Conclusion African–Malaysian relationships display conflicting issues, policies and aspirations. I have shown how Africans organize their lives in such a challenging situation, which stimulates their creativity in developing different approaches and results. I have shown the diversity of African businesses in Malaysia, which was illustrated through the stories of four entrepreneurial individuals. Some activities, such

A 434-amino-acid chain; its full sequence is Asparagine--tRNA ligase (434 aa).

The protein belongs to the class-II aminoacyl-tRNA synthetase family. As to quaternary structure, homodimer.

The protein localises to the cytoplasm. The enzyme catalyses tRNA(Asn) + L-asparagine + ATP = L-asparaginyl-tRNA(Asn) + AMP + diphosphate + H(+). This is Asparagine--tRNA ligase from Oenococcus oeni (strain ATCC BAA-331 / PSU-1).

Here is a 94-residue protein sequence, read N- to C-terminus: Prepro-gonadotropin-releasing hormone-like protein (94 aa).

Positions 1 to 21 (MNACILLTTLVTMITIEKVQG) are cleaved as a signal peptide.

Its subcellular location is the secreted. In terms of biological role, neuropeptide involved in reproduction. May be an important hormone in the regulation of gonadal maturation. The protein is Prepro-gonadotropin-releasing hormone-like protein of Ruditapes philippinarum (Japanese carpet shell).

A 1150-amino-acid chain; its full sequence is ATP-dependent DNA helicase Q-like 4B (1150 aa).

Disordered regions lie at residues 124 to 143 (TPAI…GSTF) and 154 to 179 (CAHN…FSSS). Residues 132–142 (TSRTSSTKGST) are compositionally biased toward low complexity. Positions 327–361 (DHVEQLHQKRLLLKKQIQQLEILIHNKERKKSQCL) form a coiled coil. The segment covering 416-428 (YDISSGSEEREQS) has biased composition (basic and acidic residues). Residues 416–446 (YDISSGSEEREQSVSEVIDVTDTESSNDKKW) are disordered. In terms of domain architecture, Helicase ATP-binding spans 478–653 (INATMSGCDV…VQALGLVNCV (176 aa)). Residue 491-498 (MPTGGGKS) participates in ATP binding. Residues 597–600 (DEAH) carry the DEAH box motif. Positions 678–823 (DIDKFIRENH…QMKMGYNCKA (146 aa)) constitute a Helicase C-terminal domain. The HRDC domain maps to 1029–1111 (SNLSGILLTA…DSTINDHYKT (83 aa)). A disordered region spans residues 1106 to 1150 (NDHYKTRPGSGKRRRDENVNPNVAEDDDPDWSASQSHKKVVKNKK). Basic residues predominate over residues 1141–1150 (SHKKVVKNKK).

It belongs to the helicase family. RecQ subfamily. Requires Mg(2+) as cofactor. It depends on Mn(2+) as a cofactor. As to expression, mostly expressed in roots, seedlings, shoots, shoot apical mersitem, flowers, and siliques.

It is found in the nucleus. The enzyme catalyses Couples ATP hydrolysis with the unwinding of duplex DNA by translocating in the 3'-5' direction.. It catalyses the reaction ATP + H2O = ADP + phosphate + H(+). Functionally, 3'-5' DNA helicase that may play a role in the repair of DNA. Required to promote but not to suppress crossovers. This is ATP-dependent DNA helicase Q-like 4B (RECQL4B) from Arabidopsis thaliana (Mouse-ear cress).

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as the brokerage services, are more invisible, while others include more overt physical activity such as catering or selling. They all require a talent for organization, maintenance of social networks, and inventiveness. I have also pointed to the fact that most of these businesses are situated somewhere between the formal and the informal, the legal and the illegal, the legitimate and the illegitimate, which are attributions that defy clearly defined classifications. When a business becomes more visible a local partner or sufficient capital is needed. Business people who act as local partners by hosting an African business might not be committed to working hard with the partner but might be motivated because such a venture promises a legally prescribed percentage of profit. When an African marries a local woman, then the partnership will require some sort of cosmopolitan solidarity and encourage the couple to work more closely together. Despite difficult conditions, Africans have built up a diversity of ventures that include churches, restaurants, bars, magazines, nightclubs, shops, award ceremonies and money transfers. This chapter concludes with three observations. First, for many Africans their stay in Malaysia is an experimental stage during which they test their creativity and survivability, and collect essential experiences. They strengthen their individual identity and their resistance to challenges, and explore how far they can get in fulfilling their aspirations to success. They form three different kinds of networks: they strengthen the bonds between fellow expatriates in their associational meetings. Their activities also consolidate transcontinental networks and pathways for goods, knowledge and skills between Africa and Malaysia, and they create transversal connections that constitute relationships with Malaysian citizens. Their presence not only leaves mixed-race children but also cultural traces in the domains of fashion, food and art. Secondly, cosmopolitan solidarity (Khoo 2014) ought to be considered a specific attitude which is not self-evident. Most of my Cameroonian and Nigerian interview partners complained about isolation and explained this in terms of rejection by Malaysian citizens. At the same time, they clearly preferred to spend their free time among friends of similar cultural backgrounds with whom they relaxed without having to give complicated explanations. Only a few imagined ever marrying a local partner because they felt the cultural differences were too great. While marriages between African men and Malay women are not so very rare, it is difficult to say whether such marriages are inspired by love or by business, or perhaps both. These relationships are nevertheless complicated as the state does